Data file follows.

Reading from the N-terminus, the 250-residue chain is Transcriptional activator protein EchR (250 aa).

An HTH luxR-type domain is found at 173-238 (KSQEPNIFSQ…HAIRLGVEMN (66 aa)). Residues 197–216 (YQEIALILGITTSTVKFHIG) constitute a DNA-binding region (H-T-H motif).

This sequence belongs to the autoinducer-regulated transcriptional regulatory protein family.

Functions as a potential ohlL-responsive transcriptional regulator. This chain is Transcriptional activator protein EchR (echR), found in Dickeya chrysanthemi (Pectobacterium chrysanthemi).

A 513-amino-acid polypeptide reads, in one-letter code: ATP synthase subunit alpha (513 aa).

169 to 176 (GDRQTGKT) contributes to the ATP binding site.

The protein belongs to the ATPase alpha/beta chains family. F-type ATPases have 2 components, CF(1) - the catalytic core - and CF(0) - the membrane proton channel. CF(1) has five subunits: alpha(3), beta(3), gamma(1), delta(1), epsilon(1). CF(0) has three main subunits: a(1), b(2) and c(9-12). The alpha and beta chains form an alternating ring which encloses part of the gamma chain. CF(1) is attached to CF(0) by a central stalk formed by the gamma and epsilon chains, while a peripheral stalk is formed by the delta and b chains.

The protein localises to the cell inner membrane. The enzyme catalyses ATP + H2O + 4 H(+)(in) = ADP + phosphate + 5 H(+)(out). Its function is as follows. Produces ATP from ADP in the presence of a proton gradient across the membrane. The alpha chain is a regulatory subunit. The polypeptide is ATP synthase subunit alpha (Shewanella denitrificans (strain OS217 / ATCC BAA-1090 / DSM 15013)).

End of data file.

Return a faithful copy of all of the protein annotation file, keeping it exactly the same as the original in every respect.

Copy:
Reading from the N-terminus, the 250-residue chain is Transcriptional activator protein EchR (250 aa).

An HTH luxR-type domain is found at 173-238 (KSQEPNIFSQ…HAIRLGVEMN (66 aa)). Residues 197–216 (YQEIALILGITTSTVKFHIG) constitute a DNA-binding region (H-T-H motif).

This sequence belongs to the autoinducer-regulated transcriptional regulatory protein family.

Functions as a potential ohlL-responsive transcriptional regulator. This chain is Transcriptional activator protein EchR (echR), found in Dickeya chrysanthemi (Pectobacterium chrysanthemi).

A 513-amino-acid polypeptide reads, in one-letter code: ATP synthase subunit alpha (513 aa).

169 to 176 (GDRQTGKT) contributes to the ATP binding site.

The protein belongs to the ATPase alpha/beta chains family. F-type ATPases have 2 components, CF(1) - the catalytic core - and CF(0) - the membrane proton channel. CF(1) has five subunits: alpha(3), beta(3), gamma(1), delta(1), epsilon(1). CF(0) has three main subunits: a(1), b(2) and c(9-12). The alpha and beta chains form an alternating ring which encloses part of the gamma chain. CF(1) is attached to CF(0) by a central stalk formed by the gamma and epsilon chains, while a peripheral stalk is formed by the delta and b chains.

The protein localises to the cell inner membrane. The enzyme catalyses ATP + H2O + 4 H(+)(in) = ADP + phosphate + 5 H(+)(out). Its function is as follows. Produces ATP from ADP in the presence of a proton gradient across the membrane. The alpha chain is a regulatory subunit. The polypeptide is ATP synthase subunit alpha (Shewanella denitrificans (strain OS217 / ATCC BAA-1090 / DSM 15013)).